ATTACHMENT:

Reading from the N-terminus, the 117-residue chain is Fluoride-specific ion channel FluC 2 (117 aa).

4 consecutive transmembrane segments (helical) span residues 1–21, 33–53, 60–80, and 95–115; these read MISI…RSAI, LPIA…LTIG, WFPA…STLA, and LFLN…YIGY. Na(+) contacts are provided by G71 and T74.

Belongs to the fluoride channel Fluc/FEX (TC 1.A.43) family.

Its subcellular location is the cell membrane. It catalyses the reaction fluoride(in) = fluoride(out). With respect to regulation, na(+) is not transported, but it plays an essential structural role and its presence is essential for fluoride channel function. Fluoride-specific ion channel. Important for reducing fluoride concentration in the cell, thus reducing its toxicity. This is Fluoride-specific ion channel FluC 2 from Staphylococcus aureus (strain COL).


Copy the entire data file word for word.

Reading from the N-terminus, the 117-residue chain is Fluoride-specific ion channel FluC 2 (117 aa).

4 consecutive transmembrane segments (helical) span residues 1–21, 33–53, 60–80, and 95–115; these read MISI…RSAI, LPIA…LTIG, WFPA…STLA, and LFLN…YIGY. Na(+) contacts are provided by G71 and T74.

Belongs to the fluoride channel Fluc/FEX (TC 1.A.43) family.

Its subcellular location is the cell membrane. It catalyses the reaction fluoride(in) = fluoride(out). With respect to regulation, na(+) is not transported, but it plays an essential structural role and its presence is essential for fluoride channel function. Fluoride-specific ion channel. Important for reducing fluoride concentration in the cell, thus reducing its toxicity. This is Fluoride-specific ion channel FluC 2 from Staphylococcus aureus (strain COL).